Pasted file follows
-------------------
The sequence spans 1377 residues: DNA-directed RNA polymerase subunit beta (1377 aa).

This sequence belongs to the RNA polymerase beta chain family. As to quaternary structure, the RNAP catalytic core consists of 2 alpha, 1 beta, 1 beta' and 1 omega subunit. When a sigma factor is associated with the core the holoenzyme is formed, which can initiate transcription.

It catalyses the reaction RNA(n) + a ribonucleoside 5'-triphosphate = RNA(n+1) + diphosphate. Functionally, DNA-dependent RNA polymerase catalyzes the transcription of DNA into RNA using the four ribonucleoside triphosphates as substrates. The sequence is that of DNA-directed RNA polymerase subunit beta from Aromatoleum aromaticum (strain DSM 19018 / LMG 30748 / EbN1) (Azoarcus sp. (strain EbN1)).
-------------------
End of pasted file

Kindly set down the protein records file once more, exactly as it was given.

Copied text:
The sequence spans 1377 residues: DNA-directed RNA polymerase subunit beta (1377 aa).

This sequence belongs to the RNA polymerase beta chain family. As to quaternary structure, the RNAP catalytic core consists of 2 alpha, 1 beta, 1 beta' and 1 omega subunit. When a sigma factor is associated with the core the holoenzyme is formed, which can initiate transcription.

It catalyses the reaction RNA(n) + a ribonucleoside 5'-triphosphate = RNA(n+1) + diphosphate. Functionally, DNA-dependent RNA polymerase catalyzes the transcription of DNA into RNA using the four ribonucleoside triphosphates as substrates. The sequence is that of DNA-directed RNA polymerase subunit beta from Aromatoleum aromaticum (strain DSM 19018 / LMG 30748 / EbN1) (Azoarcus sp. (strain EbN1)).